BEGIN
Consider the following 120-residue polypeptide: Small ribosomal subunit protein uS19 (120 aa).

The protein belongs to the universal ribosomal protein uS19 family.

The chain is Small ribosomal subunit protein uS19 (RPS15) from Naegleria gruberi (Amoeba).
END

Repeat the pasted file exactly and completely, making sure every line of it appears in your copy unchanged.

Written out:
Consider the following 120-residue polypeptide: Small ribosomal subunit protein uS19 (120 aa).

The protein belongs to the universal ribosomal protein uS19 family.

The chain is Small ribosomal subunit protein uS19 (RPS15) from Naegleria gruberi (Amoeba).